Open front rounded vowel
|Open front rounded vowel|
The open front rounded vowel, or low front rounded vowel, is a type of vowel sound, not confirmed to be phonemic in any spoken languages. The symbol in the International Phonetic Alphabet that represents this sound is ⟨ɶ⟩, and the equivalent X-SAMPA symbol is &. The letter ⟨ɶ⟩ is a small caps rendition of ⟨Œ⟩. Note that ⟨œ⟩, the lowercase version of the ligature, is used for the open-mid front rounded vowel.
The IPA prefers terms "close" and "open" for vowels, and the name of the article follows this. However, a large number of linguists, perhaps a majority, prefer the terms "high" and "low".
Riad (2014) reports that [ɶː] in Stockholm Swedish is sometimes difficult to distinguish from [ɒː]. He states that it is "a sign that these vowels are phonetically very close".
|IPA vowel chart|
|Paired vowels are: unrounded • rounded|
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- Its vowel height is open, also known as low, which means the tongue is positioned as far as possible from the roof of the mouth – that is, as low as possible in the mouth.
- Its vowel backness is front, which means the tongue is positioned as far forward as possible in the mouth without creating a constriction that would be classified as a consonant. Note that rounded front vowels are often centralized, which means that often they are in fact near-front.
- It's rounded, which means that the lips are rounded rather than spread or relaxed.
A phoneme generally transcribed by this symbol is reported from the Amstetten dialect of Austro-Bavarian German. However, phonetically it is open-mid, i.e. [œ].
It occurs allophonically in Danish, Weert Limburgish and some speakers of Swedish.
|Danish||Standard||børn||[ˈb̥ɶ̽ɐ̯n]||'children'||Near-open near-front; allophone of /ø(ː)/ and /œ(ː)/ after /ʁ/, sometimes also before it. May vary between near-open and open-mid. See Danish phonology|
|Limburgish||Weert dialect||bùj||[bɶj]||'shower'||Allophone of /œ/ before /j/.|
|Swedish||Stockholm||öra||[ˈɶ̂ːˈrâ]||'ear'||Pre-/r/ allophone of /œ/ and (more often) /øː/ for younger speakers. Open-mid [œ, œː] for other speakers. See Swedish phonology|
- ↑ 1.0 1.1 1.2 1.3 Riad (2014:38)
- ↑ Traunmüller (1982), cited in Ladefoged & Maddieson (1996:290)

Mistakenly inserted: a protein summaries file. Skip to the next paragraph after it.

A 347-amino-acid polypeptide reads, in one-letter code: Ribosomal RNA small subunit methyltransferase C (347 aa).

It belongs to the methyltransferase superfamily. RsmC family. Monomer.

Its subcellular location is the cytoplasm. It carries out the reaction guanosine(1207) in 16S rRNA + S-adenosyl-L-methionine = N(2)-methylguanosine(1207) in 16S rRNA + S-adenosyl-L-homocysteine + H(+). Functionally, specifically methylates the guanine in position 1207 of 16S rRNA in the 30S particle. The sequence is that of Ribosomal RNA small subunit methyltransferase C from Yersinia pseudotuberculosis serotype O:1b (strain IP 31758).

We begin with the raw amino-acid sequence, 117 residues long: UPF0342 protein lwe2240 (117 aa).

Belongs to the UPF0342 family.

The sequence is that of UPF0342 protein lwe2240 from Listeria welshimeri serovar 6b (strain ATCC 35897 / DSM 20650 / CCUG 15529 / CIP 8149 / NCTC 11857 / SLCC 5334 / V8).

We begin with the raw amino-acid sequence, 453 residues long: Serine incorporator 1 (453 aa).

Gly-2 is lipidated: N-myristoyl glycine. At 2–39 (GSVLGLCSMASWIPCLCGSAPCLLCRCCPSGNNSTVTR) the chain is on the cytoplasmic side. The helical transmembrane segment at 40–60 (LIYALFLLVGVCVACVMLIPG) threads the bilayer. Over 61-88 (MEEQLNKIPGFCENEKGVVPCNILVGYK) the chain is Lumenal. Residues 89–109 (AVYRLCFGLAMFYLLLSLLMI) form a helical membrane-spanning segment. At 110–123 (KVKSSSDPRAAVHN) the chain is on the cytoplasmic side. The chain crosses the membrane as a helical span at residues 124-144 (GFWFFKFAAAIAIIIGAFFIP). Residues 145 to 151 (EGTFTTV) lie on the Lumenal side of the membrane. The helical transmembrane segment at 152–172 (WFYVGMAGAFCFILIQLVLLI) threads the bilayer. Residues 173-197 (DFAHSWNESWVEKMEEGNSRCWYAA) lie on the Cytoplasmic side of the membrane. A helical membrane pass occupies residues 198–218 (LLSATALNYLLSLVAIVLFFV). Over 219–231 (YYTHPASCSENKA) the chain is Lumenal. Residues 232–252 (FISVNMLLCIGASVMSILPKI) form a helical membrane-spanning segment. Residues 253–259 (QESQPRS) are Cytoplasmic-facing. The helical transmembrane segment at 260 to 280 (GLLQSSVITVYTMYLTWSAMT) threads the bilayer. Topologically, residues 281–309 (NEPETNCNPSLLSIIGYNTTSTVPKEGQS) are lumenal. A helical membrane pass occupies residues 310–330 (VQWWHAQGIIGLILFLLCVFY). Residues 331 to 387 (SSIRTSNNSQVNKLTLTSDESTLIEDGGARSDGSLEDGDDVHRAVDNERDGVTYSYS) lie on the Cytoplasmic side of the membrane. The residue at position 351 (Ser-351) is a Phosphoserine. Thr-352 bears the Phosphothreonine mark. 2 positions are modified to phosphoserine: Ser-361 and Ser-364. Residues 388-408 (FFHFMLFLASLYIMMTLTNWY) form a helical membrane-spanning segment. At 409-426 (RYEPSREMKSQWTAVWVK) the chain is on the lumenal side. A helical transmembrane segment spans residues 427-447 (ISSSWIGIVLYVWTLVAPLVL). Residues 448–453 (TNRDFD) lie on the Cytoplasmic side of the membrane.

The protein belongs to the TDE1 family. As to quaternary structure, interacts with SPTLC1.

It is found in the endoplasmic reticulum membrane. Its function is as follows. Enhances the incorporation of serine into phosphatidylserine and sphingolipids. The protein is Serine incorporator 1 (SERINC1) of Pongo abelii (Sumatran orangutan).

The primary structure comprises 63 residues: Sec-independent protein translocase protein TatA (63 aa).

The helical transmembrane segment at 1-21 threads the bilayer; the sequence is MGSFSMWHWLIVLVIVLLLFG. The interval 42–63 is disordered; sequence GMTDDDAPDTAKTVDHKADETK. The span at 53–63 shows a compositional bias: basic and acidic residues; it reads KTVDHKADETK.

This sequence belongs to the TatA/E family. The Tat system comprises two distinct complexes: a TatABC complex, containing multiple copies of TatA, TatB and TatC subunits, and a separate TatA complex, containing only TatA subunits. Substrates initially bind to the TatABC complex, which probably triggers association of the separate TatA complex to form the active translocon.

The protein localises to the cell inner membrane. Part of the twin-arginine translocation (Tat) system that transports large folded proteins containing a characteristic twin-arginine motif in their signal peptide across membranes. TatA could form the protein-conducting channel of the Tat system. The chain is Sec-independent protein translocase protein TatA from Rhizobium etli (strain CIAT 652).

- ↑ 3.0 3.1 Grønnum (1998:100)
- ↑ 4.0 4.1 Grønnum (2005:268)
- ↑ 5.0 5.1 Grønnum (2003)
- ↑ Basbøll (2005:46): "Nina Grønnum uses two different symbols for the vowels in these and similar words: gøre she transcribes with (...) [œ] (narrow transcription), and grøn she transcribes with (...) [ɶ̝] (narrow transcription). Clearly, there is variation within Standard Danish on this point (...)."
- ↑ 7.0 7.1 Heijmans & Gussenhoven (1998:110)
- Basbøll, Hans (2005), The Phonology of Danish, ISBN 0-203-97876-5<templatestyles src="Module:Citation/CS1/styles.css"></templatestyles>
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- Heijmans, Linda; Gussenhoven, Carlos (1998), "The Dutch dialect of Weert" (PDF), Journal of the International Phonetic Association, 28: 107–112, doi:10.1017/S0025100300006307<templatestyles src="Module:Citation/CS1/styles.css"></templatestyles>
- Ladefoged, Peter; Maddieson, Ian (1996). The Sounds of the World's Languages. Oxford: Blackwell. ISBN 0-631-19814-8.CS1 maint: ref=harv (link)<templatestyles src="Module:Citation/CS1/styles.css"></templatestyles>
- Riad, Tomas (2014), The Phonology of Swedish, Oxford University Press, ISBN 978-0-19-954357-1<templatestyles src="Module:Citation/CS1/styles.css"></templatestyles>
- Traunmüller, Hartmut (1982), "Vokalismus in der westniederösterreichischen Mundart.", Zeitschrift für Dialektologie und Linguistik, 2: 289–333, doi:10.1017/S0025100300006290<templatestyles src="Module:Citation/CS1/styles.css"></templatestyles>